The Southern Poverty Law Center’s (SPLC) educational arm Teaching Tolerance created yet another school event intended in part to normalize homosexuality and gender confusion. The SPLC claims that 2,800 schools across the country participated in this event, which is called Mix It Up Day.
According to an article in the Chicago Tribune, the SPLC claims that Mix It Up Day “makes no explicit mention of the lesbian, gay, bisexual and transgender population.” That’s a very peculiar claim to make in light of these activities listed on the Teaching Tolerance website for Mix It Up Day:
1. Allies: A Discussion Activity Mix It Up Day
Level: Grades 1 to 2, Grades 3 to 5
- Ask students to think of times when they witnessed some kind of oppression. This might be someone ignoring a child who is waiting to be served in favor of an adult (adultism)…[or] one student calling another a “faggot” or a “lezzie” (homophobia).
From there, engage students in role-plays or discussion about how they can interrupt bullying or other oppressive behaviors, using…provided examples: You’re on the playground and one of your friends tells you not to invite Marcus to be in the game because he’s a “homo.” What do you do?
2. Controversial Issues Mix It Up Day
Level: Grades 6 to 8, Grades 9 to 12
Materials: Explain to students that they’re going to be discussing a controversial topic in class….The model we’re providing is on the common, everyday put-down, “You’re so gay!”… This is a lesson in crossing the social boundaries of ideology.
[H]ave them read the Controversial Topic Handout on “You’re so gay!” silently for at least five minutes:
I think saying it is wrong because…
It is bullying.
There is nothing wrong with being gay in the same way that there’s nothing wrong with being heterosexual.
It’s hurtful to people.
Sometimes if people aren’t really masculine or feminine they get called gay and they aren’t.
A ‘faggot’ literally means a stick for kindling and it’s used to denigrate gays and lesbian because in medieval times they used to use gay men as kindling to burn women accused of witchcraft.
“Gay men are effeminate” is a stereotype. Plenty of gay men are not and plenty of heterosexual men are. There is no such thing as a typical gay or lesbian person.
Thinking that effeminate is negative is sexist.
Gay people believe they are born gay, that it isn’t a choice. Therefore, it’s not a sin.
Extension: As a follow-up, share with your students…articles on school-age children who have recently been killed or taken their own lives because of anti-gay bias in schools. Remind students that the words we use can either give life or death — that’s how important they are.
3. Stay in the Mix for Valentine’s Day Mix It Up Day
Level: Pre K to K, Grades 1 to 2, Grades 3 to 5, Grades 6 to 8
Celebrate Valentine’s legacy of love and resistance!
Did you know…The origins of the Valentine’s Day holiday are rooted in resisting injustice. Most stories focus on a man named Valentine who lived in the third century, during the Roman Empire. In one, the emperor, believing unmarried men would make better soldiers, issued a decree banning soldiers’ marriages. Valentine believed this was unjust and performed secret marriages. Imprisoned for doing so, Valentine fell in love with the jailer’s daughter and sent her letters, which he signed, “Your Valentine.”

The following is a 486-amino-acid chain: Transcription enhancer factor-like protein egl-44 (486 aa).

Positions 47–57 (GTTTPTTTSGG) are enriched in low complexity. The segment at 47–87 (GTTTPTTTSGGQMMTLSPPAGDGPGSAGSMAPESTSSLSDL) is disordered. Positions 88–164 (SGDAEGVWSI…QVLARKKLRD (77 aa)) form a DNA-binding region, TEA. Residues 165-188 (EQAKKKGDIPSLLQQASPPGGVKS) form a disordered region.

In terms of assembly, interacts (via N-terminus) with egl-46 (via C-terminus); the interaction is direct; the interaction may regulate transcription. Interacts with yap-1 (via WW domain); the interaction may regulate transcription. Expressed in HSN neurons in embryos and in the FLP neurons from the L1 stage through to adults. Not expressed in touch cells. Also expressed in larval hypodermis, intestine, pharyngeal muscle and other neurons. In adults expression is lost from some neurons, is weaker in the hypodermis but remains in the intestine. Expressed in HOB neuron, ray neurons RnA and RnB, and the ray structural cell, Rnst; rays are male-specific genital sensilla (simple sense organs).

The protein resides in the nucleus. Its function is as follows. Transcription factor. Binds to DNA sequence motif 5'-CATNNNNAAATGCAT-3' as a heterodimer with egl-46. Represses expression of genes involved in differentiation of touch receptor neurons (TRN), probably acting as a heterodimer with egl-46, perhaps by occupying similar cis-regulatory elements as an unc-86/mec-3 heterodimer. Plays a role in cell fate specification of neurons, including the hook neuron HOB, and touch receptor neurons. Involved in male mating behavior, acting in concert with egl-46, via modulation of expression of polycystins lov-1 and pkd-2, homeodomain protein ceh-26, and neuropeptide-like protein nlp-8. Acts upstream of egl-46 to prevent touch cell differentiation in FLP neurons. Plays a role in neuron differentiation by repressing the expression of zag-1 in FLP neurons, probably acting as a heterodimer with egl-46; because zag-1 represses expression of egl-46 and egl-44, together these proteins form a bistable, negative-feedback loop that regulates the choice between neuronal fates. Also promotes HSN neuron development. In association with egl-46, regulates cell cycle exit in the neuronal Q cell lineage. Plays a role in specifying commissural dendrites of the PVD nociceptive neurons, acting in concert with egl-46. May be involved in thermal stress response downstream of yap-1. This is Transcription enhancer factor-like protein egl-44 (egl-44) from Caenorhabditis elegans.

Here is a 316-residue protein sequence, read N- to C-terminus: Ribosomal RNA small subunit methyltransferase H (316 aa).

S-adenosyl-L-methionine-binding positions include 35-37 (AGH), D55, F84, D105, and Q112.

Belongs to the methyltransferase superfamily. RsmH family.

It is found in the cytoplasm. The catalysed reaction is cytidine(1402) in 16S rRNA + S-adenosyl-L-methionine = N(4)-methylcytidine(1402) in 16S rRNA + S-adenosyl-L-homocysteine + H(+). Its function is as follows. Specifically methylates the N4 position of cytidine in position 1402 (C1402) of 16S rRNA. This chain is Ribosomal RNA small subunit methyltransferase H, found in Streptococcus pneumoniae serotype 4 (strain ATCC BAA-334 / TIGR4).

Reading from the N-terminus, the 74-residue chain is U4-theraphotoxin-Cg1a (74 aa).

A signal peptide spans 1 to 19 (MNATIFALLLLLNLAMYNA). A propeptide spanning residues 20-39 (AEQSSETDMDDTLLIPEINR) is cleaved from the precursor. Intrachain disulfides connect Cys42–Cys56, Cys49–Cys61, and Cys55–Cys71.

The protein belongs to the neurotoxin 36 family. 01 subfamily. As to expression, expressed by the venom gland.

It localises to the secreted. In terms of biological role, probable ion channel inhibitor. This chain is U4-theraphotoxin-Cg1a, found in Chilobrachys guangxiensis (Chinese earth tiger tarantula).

Injustices routinely occur during Valentine’s Day — moments of exclusion and ostracism, assumptions of a heterosexual norm. Here [is a story from a student] addressing such injustices:
[When I wanted to take a same-sex date to a school dance] my vice principal told me I’d need a note from my parents. The note was supposed to acknowledge that they were aware we were taking someone of the same sex to the dance, and that there could be security problems. I was told I’d need a note for every dance I attended. So would my date.” (Pointing out that no African American, physically challenged or heterosexual students were being forced to obtain permission to attend a dance, the student called the requirement discriminatory.) “[The vice principal] said, ‘There’s good discrimination and bad discrimination.’ I told him that discrimination is discrimination.”
— Jason Atwood, then 17, whose demands sparked a student walkout and other protests leading to a removal of the restriction just prior to that year’s Valentine’s Day dance
What do you think of Jason’s story? Could — or has — that happened at your school?
State bans on gay marriage — and the proposed Constitutional amendment to ban gay marriage — echo the “soldier marriage ban” in the Valentine story. An excellent, and balanced, lesson is available free on the PBS website. With the extensions provided, the lesson also is ideal for structured dialogue within — or between — extracurricular clubs. (Grades 9-12)
No public school should use any resources from the dishonest Southern Poverty Law Center or its propaganda project, Teaching (in)Tolerance, both organizations of which use public schools to promote their unproven moral and political assumptions.